Buttered Beer No.2 – Modern Recipe

Buttered Beer #2

Buttered Beer (Modern Recipe)

0 from 0 votes Only logged in users can rate recipes
Course: DrinksCuisine: American
Servings

1

servings
Calories

318

kcal
ABV

7%

Total time

3

minutes

Make a fantastic contemporary buttered beer

Ingredients

Directions

  • In a saucepan over low heat, combine all the ingredients except for the rum.
  • As the buttered beer heats, gently whisk to mix the beer and butter batter.
  • Turn off the heat once the beer is lightly warmed. Simply warm the beer. Do not make it hot.
  • Pour into a pint glass, add the rum, and serve.

Featured Video

A Short History Of Cooked Beer Cocktails.

Before the days of bottling and refrigeration, fresh beer had a very limited shelf life, and having to waste any brought a tear to many people’s eyes. So like any food item on its way out, people tried to find ways to get just a couple more uses out of it. I’m sure you do this all the time. Strawberries are starting to get soft; make a smoothie. Worried about your gigantic bag of onions getting too old, make French onion soup. There are many things you can do before food turns and during the 17th century cooking beer with honey and spices was one way to mask the flavor of a beer going bad.

Earlier forms of the hot ale flip we simple hot ale and honey drinks, and if you want to find these recipes, you’ll need to look in old cookbooks. One such recipe from the 1669 book “The Closet” by Sir Kenelme Digbie is an ale with a honey recipe specifically for beer that is about to go bad. Sir Kenelme Digbie described cooking old beer with honey would help the turned old beer and “set the whole a working a fresh, and casting out foulness.”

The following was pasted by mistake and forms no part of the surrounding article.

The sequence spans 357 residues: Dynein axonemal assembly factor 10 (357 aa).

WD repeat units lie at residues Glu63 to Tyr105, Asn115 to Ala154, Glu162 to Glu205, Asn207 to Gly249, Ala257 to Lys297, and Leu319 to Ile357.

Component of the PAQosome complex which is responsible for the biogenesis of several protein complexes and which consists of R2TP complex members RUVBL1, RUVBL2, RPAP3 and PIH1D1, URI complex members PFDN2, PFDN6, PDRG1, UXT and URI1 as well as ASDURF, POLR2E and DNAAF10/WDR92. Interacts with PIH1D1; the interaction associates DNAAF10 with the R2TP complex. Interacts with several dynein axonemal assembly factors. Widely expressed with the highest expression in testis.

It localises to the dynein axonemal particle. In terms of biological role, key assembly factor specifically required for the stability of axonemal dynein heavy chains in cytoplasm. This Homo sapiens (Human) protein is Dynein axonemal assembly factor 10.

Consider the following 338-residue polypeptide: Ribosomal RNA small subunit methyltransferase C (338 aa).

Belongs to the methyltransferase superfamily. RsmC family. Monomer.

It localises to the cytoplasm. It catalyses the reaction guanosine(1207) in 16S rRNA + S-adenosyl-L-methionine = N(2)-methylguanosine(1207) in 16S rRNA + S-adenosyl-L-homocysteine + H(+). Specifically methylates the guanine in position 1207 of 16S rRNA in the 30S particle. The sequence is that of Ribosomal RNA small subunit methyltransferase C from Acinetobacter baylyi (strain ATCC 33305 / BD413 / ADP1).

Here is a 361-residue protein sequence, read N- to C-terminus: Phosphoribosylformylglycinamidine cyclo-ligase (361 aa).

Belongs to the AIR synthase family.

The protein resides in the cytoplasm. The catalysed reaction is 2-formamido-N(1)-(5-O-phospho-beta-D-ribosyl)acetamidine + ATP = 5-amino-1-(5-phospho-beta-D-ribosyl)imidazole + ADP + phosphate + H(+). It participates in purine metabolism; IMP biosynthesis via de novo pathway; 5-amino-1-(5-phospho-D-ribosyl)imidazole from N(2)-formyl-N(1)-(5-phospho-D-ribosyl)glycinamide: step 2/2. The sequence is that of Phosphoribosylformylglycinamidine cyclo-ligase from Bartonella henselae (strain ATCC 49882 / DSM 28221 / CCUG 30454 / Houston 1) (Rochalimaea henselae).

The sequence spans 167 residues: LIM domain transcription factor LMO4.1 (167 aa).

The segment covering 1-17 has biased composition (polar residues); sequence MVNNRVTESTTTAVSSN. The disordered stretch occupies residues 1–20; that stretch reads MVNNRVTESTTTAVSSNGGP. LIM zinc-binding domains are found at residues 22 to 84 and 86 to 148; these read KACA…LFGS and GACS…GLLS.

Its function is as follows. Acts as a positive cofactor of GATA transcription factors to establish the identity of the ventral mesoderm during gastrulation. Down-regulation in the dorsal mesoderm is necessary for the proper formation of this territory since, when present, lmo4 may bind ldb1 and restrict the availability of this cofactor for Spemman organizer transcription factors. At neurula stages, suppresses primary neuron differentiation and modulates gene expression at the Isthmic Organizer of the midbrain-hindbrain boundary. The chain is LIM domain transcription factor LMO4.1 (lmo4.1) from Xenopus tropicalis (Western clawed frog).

Some very old books had tips and tricks for the old food, but with the invention of commercial refrigeration in the mid-1800s, that stopped being such a big problem. Most of those recipes either got lost to time, but many still live on as things you usually eat—fruit pies, jellies, alcohol, pickles, hell, even banana bread. Hence, most recipes specifically call for nasty old soft brown bananas no one wants to eat. It’s for flavor, but it comes from a much older tradition. Old meat was a little harder to repurpose and was something you needed to persevere before it started to turn. Although old meat could be used as bait to catch fresh meat or go fishing, it must be disposed of once food goes truly bad.

The Right Beer Makes All The Difference.

Not all beer heat up well. Some taste amazing, and some are awful. As mentioned above, cooked beer cocktails like this were usually done to beers that started to turn and lose flavor. So any flavor improvement was an improvement over drinking old beer, but this gives us some interesting insights into which beers heat up best. Generally speaking, I have found that milder and less flavorful beers taste better hot than more robust, darker beers. Check out my article here, where I have taste-tested many different beers to see which make the best flips. What I have noticed is heating a beer up intensifies its flavors. So a beer that is already very flavorful and strong is amplified and becomes completely undrinkable, while a more mild and light beer opens up beautifully. So it makes sense that older beers that had lost some of their flavors made delicious warmed beer cocktails in the past.

Spiced Butter Batter Recipe.

  • 1/4 tsp (1.5 g) Ground Cinnamon
  • 1/4 tsp (1.5 g) Ground Nutmeg
  • 1/4 tsp (1.5 g) Ground Clove
  • 1/4 tsp (1.5 g) Ground Allspice (or 1/2 tbs: Allspice dram)
  • 1/2 tsp (2.5 g) Vanilla extract